Detroit Jobs Might Return, But Workers Still Lack Skills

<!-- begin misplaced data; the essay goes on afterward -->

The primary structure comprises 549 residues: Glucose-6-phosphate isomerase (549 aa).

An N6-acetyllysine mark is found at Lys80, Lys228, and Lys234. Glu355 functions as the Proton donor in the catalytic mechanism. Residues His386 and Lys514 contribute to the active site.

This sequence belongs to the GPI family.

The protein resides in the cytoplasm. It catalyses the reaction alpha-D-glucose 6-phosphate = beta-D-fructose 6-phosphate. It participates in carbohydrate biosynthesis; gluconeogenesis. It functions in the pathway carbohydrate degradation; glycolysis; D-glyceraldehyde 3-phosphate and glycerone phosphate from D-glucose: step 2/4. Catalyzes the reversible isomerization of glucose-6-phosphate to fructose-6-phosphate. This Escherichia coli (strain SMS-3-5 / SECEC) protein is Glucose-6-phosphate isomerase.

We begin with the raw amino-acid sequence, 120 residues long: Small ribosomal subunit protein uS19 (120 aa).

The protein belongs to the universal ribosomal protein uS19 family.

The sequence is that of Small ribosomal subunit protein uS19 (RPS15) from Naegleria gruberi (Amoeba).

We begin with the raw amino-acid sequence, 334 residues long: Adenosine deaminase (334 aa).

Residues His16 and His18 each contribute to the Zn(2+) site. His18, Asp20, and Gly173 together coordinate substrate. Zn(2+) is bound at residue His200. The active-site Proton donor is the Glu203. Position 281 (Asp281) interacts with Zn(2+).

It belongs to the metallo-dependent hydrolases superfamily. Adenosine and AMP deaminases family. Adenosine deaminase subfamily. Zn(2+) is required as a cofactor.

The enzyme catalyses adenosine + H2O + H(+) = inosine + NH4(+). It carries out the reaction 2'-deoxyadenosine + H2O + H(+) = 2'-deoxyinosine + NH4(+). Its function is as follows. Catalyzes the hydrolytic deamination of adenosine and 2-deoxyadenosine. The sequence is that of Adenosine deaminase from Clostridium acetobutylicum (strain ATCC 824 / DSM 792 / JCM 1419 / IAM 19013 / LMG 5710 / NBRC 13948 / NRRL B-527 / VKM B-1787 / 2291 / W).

DETROIT, Aug 2 (Reuters) - Detroit emergency manager Kevyn Orr has a long list of things to fix in the city and among them is one that may sound surprising: there are not enough skilled workers to fill job openings as they become available. “Every problem in this city revolves around jobs,” said Lindsay Chalmers, vice president of non-profit Goodwill Industries of Greater Detroit. “That’s at the heart of the issue for Detroit.” The decline of manufacturing jobs, above all in the automotive industry, has played a major role in the slide of the Motor City’s population to 700,000 from a peak of 1.8 million in the 1950s. Despite recent gains, Michigan has 350,000 fewer manufacturing jobs than in 2000. Seismic shifts in the local labor market have left many unskilled workers behind. “In the old days you could graduate on Friday, get hired at the Ford plant on Monday and they’d train you,” said Sheldon Danziger, a professor of public policy at the University of Michigan.